Sheriff asked surplus go toward paying deputies for extra hours after crashes
By Sally Voth -- email@example.com
WOODSTOCK -- The Shenandoah County Board of Supervisors has denied Sheriff Timothy C. Carter's request to use surplus funds to pay for deputies to pull extra hours on Interstate 81 targeting bad drivers.
The vote came about a month after the most recent fatal crash on Interstate 81 in Shenandoah County took the lives of two brothers driving back to Maryland from a Texas university. A tractor-trailer slammed into the back of their Honda as they sat in a backup from another tractor-trailer crash.
The past year has been particularly deadly. In Carter's estimation, 10 people have been killed in highway crashes in 10 months.
A highway safety grant from the Virginia Department of Motor Vehicles, funded with federal highway transportation safety money, pays for deputies to work overtime enforcing traffic laws. In a Thursday interview, Carter said he expects that grant to be about $23,000 to $24,000 this year.
He said he posts deputies in areas that receive a high volume of complaints, such as Va. 55, Va. 42, Va. 263 and U.S. 11. It also funds seat-belt enforcement pushes. Besides targeting speeders, deputies are on the watch for motorists passing improperly, driving recklessly, tailgating, driving aggressively or otherwise posing a danger.
A year ago, the enforcement was expanded to the interstate, "primarily [because of] the complaints that have been generated out there, the amount of crashes," Carter said. "There's been some very
serious traffic crashes, and we were receiving inquiries from the public if we could do anything more. We just decided to try to do a little bit more.
"When there's a visible law-enforcement presence, that does deter vehicle violations."
He said he's met with the state police and the Virginia Department of Transportation. Those two agencies are preparing statistics to present to the supervisors this fall, and VDOT is doing a comprehensive traffic system audit, Carter said.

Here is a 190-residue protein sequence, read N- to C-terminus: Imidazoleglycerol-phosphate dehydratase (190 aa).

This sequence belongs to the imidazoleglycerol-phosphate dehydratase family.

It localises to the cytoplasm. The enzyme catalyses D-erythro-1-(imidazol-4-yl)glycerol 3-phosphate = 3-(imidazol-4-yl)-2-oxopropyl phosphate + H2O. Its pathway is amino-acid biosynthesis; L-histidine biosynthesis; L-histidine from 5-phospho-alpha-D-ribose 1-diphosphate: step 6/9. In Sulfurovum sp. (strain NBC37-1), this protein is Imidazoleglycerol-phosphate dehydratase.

"We have trooper vacancies in our county," he said. "They try to make do with what they have. We were just trying to do a little bit more to help."
On Aug. 19, he asked the supervisors' finance committee to funnel $14,400 -- either from the roughly $12,500 left over from fiscal 2009 Sheriff's Office overtime funds, or from the $76,000 that went back into county coffers from fines generated by the highway safety program -- to supplement further highway safety program shifts.
The supervisors voted 3-3 on the request, killing it, at the Aug. 25 board meeting. According to not-yet-approved minutes from the meeting, Board of Supervisors Chairman David Ferguson, District 6 Supervisor Conrad Helsley and District 4 Supervisor Sharon Baroncelli voted against it.
On Thursday, District 5 Supervisor Dennis Morris said his constituents are afraid to use I-81 during peak hours.
"We can't eliminate it, but [we can] try to curb some of the speed issues," he said. "If we can eliminate a small portion of this, we would be doing our part as county leaders representing our constituency.
"It's just a way of life here. Eighty-one is a convenience, but anymore, it's a convenience you're taking your life in your own hands."
In the minutes, Helsley blamed weather conditions for fatalities.
"It starts to rain, people are driving faster than they should, they don't give themselves enough room between the next vehicle and the next thing you know you have an accident, then on the other side the people are rubbernecking," he says. "I am not sure that we can make much of a dent by just transferring the $14,000 out there in the system where I think it is going to have to be the people themselves realize they have too much speed, they don't have enough space between the vehicles."
He reiterated those comments on Thursday, adding, "The other thing is, it's really the state police's bailiwick."
"I have very major concerns about I-81, but I don't know that that's going to cure it," Helsley said.
Baroncelli said the highway falls under the state police's and VDOT's jurisdiction.
"They need to take care of their responsibility first," she said Thursday.
Ferguson said 32 hours of overtime is already being used per month, and the sheriff's request would add another 16 hours, according to the minutes. If the county picks up the costs of patrolling 81, it "sends the wrong message" to the state police, he said.
According to the minutes, Ferguson said he'd be "more receptive" to having state police increase patrols or have a sheriff's deputy regularly assigned to the highway. He questioned how many of the crash deaths were the result of inattentiveness or weather conditions.
"Giving a ticket to a speeder, would that have prevented one of these deaths, I don't know, I somehow question it though," Ferguson says in the minutes.
Carter said he withdrew the funding request rather than have it referred back to the finance committee.
"Based on the comments from the board, it wasn't a priority for them, and it wasn't an issue that they felt like [they] needed to act on."